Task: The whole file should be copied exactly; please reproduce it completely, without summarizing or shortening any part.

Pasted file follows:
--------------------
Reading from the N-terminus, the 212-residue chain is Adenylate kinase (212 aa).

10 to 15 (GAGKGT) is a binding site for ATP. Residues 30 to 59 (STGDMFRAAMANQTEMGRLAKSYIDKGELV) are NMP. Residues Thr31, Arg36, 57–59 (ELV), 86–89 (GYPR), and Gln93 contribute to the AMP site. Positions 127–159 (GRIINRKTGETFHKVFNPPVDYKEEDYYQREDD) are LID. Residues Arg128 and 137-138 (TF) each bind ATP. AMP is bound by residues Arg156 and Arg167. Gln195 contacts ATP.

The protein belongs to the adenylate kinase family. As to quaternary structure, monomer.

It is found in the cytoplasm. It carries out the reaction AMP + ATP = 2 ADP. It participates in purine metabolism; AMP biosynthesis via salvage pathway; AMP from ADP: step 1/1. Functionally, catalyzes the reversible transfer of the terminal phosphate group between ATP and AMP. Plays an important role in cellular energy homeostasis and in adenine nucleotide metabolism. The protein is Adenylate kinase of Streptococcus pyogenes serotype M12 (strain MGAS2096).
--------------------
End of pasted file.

Reading from the N-terminus, the 212-residue chain is Adenylate kinase (212 aa).

10 to 15 (GAGKGT) is a binding site for ATP. Residues 30 to 59 (STGDMFRAAMANQTEMGRLAKSYIDKGELV) are NMP. Residues Thr31, Arg36, 57–59 (ELV), 86–89 (GYPR), and Gln93 contribute to the AMP site. Positions 127–159 (GRIINRKTGETFHKVFNPPVDYKEEDYYQREDD) are LID. Residues Arg128 and 137-138 (TF) each bind ATP. AMP is bound by residues Arg156 and Arg167. Gln195 contacts ATP.

The protein belongs to the adenylate kinase family. As to quaternary structure, monomer.

It is found in the cytoplasm. It carries out the reaction AMP + ATP = 2 ADP. It participates in purine metabolism; AMP biosynthesis via salvage pathway; AMP from ADP: step 1/1. Functionally, catalyzes the reversible transfer of the terminal phosphate group between ATP and AMP. Plays an important role in cellular energy homeostasis and in adenine nucleotide metabolism. The protein is Adenylate kinase of Streptococcus pyogenes serotype M12 (strain MGAS2096).